Earlier this week, Christians were reminded, by a smudged cross on foreheads and with words first spoken to Adam and Eve, of our mortality: “Remember that you are dust, and to dust you shall return.” These words, delivered by clergy on Ash Wednesday, are God’s words about us, recorded in Genesis 3:19.
Though it’s not pleasant to be reminded that we are dust, it is good. Ash Wednesday tells the truth about who we are. The Season that follows, Lent, helps us order our lives around that truth. And yet, dust is not merely our status after the fall, or because of sin. We were created from the dust of the earth. That meager beginning is what God intended for those who would bear His image before the rest of creation.
Recently, an article was published critiquing how Christians often talk about identity. Under the provocative title, “Stop Finding Your Identity in Christ,” Caleb Morell rightly notes that throughout most of Church history, the theological emphasis was on union with Christ, not identity in Christ. He also rightly notes that how we talk about finding identity in Christ is, too often, a re-hashed postmodernism, more about self-discovery or, even worse, self-determination, than anything theological.
While I agree with much of it, I don’t think that “finding your identity in Christ” is unbiblical. It is, however, incomplete if disconnected from our identity in creation. Any talk of who we are disconnected from who God originally created us to be misses essential truths of what it ultimately means to be in Christ. And, it leaves our thinking about a fundamental question of human existence, who are we as human beings, vulnerable to modern and postmodern ways of thinking. Is the self a “construct” of culture and bias? Do our feelings determine what is true about who we are? Are our bodies pliable and changeable according to our internal whims? Or are we created? What is given about who we are that we need to know, accept, and embrace?
In the creation story, the answers to these questions are not up for grabs. When God reminded Adam he had been formed from dust scooped from the Earth, He’s taking Adam back to the creation narrative. Adam and Eve were the only members of God’s creation not merely spoken into existence. The difference in language is dramatic. Rather, than “let there be… and it was so,” God said:
“Let us make man in our image, after our likeness. And let them have dominion over the fish of the sea and over the birds of the heavens and over the livestock and over all the earth and over every creeping thing that creeps on the earth.”
Humans were given authority over the rest of creation. They were to care for and cultivate the creation according to God’s purposes for it. In this way, they were created distinct from the rest of creation. They were to glorify God by stewarding His world.
Our ability to fulfill that purpose was crippled by sin, but that purpose was not removed. God sent Jesus, in the flesh of fallen humanity, to restore and reconcile humanity to God, and therefore, also to our created purpose.
In Eden, the first promise of redemption is given. The Seed of Adam and Eve would crush the serpent’s head. In Christ, the culmination of this and all of the promises of God is realized. Jesus Christ is, as Paul said, the person in whom “the whole fullness of deity dwells bodily.” As such, in Christ, we are restored to Who we really are.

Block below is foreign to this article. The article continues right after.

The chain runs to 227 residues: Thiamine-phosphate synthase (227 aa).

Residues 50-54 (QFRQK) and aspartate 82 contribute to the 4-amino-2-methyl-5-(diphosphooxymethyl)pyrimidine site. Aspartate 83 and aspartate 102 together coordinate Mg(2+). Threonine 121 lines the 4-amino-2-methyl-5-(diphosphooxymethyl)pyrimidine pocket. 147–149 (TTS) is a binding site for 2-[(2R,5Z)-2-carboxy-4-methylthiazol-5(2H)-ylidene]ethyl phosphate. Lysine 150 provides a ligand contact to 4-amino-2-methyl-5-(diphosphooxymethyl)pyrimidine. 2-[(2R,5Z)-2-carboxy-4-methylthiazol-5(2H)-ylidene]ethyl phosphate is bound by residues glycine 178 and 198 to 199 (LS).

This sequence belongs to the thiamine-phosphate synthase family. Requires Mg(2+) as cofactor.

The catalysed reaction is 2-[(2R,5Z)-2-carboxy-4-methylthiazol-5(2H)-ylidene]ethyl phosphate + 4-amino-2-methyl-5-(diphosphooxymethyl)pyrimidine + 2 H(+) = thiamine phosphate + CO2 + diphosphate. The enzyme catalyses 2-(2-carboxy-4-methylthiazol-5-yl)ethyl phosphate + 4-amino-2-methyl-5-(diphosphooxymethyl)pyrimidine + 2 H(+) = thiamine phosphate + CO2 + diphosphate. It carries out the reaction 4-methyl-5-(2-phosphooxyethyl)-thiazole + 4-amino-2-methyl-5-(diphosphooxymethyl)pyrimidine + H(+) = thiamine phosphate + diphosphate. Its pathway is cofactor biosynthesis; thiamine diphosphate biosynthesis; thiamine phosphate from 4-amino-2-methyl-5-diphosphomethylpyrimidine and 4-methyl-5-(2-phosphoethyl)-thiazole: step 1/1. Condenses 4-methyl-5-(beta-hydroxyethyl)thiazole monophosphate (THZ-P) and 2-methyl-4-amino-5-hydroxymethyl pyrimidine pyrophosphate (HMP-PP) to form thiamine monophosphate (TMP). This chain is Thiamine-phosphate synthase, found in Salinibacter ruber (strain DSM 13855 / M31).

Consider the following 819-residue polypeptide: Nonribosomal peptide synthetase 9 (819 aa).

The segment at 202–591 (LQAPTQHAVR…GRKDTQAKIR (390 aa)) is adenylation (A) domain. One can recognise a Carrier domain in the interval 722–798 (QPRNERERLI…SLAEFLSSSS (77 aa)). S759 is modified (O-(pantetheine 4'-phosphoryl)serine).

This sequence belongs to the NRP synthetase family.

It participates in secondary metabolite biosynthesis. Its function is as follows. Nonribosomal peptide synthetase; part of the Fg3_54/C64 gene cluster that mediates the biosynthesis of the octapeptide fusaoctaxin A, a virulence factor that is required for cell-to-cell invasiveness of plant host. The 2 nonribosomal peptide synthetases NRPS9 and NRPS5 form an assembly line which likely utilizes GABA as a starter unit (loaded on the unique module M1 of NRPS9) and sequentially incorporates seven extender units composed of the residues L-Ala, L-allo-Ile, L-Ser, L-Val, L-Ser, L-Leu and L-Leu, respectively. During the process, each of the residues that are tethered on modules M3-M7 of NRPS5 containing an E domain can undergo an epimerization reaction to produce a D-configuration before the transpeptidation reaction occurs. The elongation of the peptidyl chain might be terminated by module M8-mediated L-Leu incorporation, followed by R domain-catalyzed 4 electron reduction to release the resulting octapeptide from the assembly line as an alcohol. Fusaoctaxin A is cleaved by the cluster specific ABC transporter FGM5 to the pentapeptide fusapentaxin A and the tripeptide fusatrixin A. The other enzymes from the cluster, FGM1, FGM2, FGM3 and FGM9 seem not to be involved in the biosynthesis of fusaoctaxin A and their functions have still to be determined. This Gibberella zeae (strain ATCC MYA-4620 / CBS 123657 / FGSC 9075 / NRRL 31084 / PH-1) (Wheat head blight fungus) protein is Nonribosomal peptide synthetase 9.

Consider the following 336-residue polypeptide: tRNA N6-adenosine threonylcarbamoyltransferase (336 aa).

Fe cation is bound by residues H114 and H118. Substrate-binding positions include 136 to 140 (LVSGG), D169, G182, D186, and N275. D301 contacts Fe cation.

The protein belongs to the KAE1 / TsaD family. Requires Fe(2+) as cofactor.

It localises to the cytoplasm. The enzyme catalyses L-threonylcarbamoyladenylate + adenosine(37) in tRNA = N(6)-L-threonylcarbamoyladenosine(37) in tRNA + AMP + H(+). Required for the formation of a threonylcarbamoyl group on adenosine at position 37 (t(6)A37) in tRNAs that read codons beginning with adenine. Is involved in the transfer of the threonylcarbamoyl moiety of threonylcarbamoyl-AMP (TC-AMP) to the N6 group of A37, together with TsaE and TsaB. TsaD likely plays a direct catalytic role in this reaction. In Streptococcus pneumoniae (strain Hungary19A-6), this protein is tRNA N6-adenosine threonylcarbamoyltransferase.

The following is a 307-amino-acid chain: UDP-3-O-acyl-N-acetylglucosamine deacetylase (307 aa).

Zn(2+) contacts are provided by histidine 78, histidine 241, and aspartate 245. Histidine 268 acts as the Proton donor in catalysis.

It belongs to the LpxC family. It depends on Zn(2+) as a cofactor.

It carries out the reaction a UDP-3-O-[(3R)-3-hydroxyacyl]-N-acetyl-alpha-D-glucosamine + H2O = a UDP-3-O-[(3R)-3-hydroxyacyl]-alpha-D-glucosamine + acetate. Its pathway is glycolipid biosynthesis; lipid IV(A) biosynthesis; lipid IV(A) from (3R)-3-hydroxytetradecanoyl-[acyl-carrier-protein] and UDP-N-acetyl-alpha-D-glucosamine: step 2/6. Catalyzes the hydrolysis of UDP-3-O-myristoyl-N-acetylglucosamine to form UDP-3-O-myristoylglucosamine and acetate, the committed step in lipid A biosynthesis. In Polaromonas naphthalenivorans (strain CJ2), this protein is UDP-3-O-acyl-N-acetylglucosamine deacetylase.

Paul, writing to the Colossians, directly connects Christ with Creation:
“He is the image of the invisible God, the firstborn of all creation. For by him all things were created, in heaven and on earth, visible and invisible, whether thrones or dominions or rulers or authorities—all things were created through him and for him.”
Paul uses that phrase “in Him,” meaning “in Christ,” multiple times. The image of God is restored in Christ. Through His birth, life, obedience, death, resurrection, and ascent, human purpose is restored, renewed again in the Holy Spirit.
Another way to say all of this is that Christ did not come to save us from being human, He came so that we could be fully human.
It’s not unbiblical to talk about identity in Christ. But, disconnected from the larger Biblical Story of Creation to New Creation, it’s woefully, and consequentially, incomplete. Our identity was established by God from the very beginning of the story. We’re made in the image of God, and that image is restored and perfected in Christ.
The implications of this are immense. Our purpose to steward and rule the created order is restored in Christ. Our God-given relationships—with Him and others and the created order—are reconciled by Christ. Our sense of self is not constructed, but it is only realized in Christ.
At last year’s Wilberforce Weekend, we looked at our identity as imago dei from various angles, and each of the different chapters of the Story: creation, fall, redemption, restoration. At this year’s Wilberforce Weekend, we look at the implications of our salvation, what it means to see and live all of Life Redeemed. Because that’s how big redemption is: as big as life itself.
As Thomas Howard wrote about the incarnation,
“He did not come to thin out human life; He came to set it free. All the dancing and feasting and processing and singing and building and sculpting and baking and merrymaking that belong to us, and that were stolen away into the service of false gods, are returned to us in the gospel.”
What if that is actually true? Well, it is.
I hope you’ll join us at this year’s Wilberforce Weekend to explore the implications of our identity as human beings redeemed by Christ to be truly and fully human. To learn more, go to wilberforceweekend.org.
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